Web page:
This study examined the effect of demonstration conditions (multimedia and live) in school-age children on performance of the Test of Gross Motor Development—Second Edition (TGMD-2) locomotor and object control subscale raw scores, and participants’ enjoyment in the preoperational and operational stages of cognitive development. Forty-five children ages 5–10 years were divided into two age groups: younger (n = 21, Mage = 5.95 years, SD = .80) and older (n = 24, Mage = 8.96 years, SD = .86). Children completed the TGMD-2 under two counterbalanced conditions: live and multimedia demonstration. Immediately following each testing condition, children ranked their enjoyment and completed a semistructured interview. Paired sample t tests examined motor skill and enjoyment differences in each age group. For both groups, no statistically significant differences were present for motor skill performance or participants’ enjoyment between the two demonstration conditions (p ≥ .05). Overall, 44.5% of participants preferred the multimedia demonstration, while 32.5% preferred the live demonstration. Mixed responses were reported by 22.5% of participants. Within age groups, younger participants preferred the multimedia demonstration more than older participants (multimedia = 50%, 41%; live = 23%, 41%, respectively). This study provides evidence that multimedia demonstration may be suitable for administration of the TGMD-2.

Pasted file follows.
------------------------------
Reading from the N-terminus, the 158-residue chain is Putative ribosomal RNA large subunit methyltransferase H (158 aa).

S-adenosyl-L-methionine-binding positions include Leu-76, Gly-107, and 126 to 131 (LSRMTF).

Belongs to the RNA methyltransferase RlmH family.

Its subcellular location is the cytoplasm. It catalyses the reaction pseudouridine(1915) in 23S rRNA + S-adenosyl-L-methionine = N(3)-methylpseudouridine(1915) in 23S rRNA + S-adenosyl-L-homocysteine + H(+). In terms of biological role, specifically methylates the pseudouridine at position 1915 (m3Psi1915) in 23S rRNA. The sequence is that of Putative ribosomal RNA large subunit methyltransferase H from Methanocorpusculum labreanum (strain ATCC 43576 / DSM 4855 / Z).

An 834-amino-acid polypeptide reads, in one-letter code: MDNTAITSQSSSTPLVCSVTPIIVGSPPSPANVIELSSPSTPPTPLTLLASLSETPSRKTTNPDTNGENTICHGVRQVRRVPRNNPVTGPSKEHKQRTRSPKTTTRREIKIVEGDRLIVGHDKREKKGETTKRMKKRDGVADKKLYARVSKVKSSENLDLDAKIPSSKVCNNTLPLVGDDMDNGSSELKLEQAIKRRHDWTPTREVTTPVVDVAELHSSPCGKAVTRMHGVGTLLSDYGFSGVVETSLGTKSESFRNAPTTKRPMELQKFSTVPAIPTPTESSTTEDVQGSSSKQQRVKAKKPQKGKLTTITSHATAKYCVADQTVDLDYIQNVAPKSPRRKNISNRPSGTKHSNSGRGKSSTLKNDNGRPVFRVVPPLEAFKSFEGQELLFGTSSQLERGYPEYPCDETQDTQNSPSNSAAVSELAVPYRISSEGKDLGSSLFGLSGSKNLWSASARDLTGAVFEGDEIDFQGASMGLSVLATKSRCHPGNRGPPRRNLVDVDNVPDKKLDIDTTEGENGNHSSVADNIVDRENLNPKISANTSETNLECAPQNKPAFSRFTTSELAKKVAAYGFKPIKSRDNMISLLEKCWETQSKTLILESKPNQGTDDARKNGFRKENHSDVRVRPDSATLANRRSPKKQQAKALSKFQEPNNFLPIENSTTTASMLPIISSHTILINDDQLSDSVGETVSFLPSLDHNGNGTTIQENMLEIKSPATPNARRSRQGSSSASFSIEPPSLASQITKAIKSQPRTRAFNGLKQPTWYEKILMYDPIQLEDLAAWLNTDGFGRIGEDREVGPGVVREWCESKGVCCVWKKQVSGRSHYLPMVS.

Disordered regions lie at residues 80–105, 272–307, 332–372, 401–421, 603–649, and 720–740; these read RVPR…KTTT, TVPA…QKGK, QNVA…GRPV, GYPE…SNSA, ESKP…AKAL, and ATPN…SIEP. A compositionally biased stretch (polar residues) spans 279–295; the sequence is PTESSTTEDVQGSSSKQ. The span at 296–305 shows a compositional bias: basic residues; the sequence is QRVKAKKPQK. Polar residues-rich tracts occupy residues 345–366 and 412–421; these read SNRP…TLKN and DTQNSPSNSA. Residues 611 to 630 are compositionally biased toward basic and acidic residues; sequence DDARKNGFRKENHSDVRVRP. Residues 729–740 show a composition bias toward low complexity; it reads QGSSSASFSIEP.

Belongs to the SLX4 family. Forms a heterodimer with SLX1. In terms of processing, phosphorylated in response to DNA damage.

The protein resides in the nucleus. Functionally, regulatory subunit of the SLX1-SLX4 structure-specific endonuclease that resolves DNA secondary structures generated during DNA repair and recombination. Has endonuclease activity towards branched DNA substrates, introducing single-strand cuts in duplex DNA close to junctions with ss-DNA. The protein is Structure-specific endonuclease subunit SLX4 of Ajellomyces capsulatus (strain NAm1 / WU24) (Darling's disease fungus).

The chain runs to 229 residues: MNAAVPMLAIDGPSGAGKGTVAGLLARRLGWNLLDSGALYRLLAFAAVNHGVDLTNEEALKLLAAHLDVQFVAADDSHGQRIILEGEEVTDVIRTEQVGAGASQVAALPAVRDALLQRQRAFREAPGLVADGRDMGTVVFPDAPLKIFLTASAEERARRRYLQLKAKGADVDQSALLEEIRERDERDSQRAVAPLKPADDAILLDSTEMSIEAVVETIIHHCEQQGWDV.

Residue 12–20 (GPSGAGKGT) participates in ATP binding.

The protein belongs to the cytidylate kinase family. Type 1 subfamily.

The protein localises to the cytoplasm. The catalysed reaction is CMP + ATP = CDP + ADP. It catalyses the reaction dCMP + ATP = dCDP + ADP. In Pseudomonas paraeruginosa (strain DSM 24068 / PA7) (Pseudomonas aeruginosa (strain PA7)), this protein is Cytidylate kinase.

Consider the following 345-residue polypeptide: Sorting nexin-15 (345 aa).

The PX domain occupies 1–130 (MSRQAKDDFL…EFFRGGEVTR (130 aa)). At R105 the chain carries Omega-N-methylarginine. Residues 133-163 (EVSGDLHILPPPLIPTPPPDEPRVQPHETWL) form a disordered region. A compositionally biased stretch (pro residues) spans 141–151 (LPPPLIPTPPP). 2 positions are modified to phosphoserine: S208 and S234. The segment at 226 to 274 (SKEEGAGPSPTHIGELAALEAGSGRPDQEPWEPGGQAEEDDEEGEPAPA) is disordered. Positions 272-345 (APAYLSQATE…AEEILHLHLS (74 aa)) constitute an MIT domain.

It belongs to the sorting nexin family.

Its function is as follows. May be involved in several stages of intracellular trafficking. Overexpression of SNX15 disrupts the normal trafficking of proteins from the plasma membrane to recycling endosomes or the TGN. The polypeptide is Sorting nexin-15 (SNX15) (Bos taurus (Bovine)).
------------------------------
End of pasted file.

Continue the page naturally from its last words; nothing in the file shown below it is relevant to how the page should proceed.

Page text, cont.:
Leah E. Robinson, Kara K. Palmer, and Elizabeth Kipling Webster are with the School of Kinesiology at the University of Michigan, Ann Arbor, MI. Jacqueline M. Irwin, Abigail L. Dennis, Sheri J. Brock, and Mary E. Rudisill are with Auburn University, Auburn, AL.